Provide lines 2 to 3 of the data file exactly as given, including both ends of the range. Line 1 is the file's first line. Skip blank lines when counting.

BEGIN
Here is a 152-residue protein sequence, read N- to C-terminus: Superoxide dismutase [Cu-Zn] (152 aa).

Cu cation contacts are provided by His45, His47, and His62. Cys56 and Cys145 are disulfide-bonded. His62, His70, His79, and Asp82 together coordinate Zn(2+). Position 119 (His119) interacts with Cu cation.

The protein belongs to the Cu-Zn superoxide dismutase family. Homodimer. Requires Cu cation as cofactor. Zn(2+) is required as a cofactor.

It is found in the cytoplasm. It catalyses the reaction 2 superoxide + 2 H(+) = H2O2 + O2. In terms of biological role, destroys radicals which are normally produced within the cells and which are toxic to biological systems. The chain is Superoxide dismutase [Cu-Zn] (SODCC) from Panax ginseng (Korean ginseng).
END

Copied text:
Cu cation contacts are provided by His45, His47, and His62. Cys56 and Cys145 are disulfide-bonded. His62, His70, His79, and Asp82 together coordinate Zn(2+). Position 119 (His119) interacts with Cu cation.

The protein belongs to the Cu-Zn superoxide dismutase family. Homodimer. Requires Cu cation as cofactor. Zn(2+) is required as a cofactor.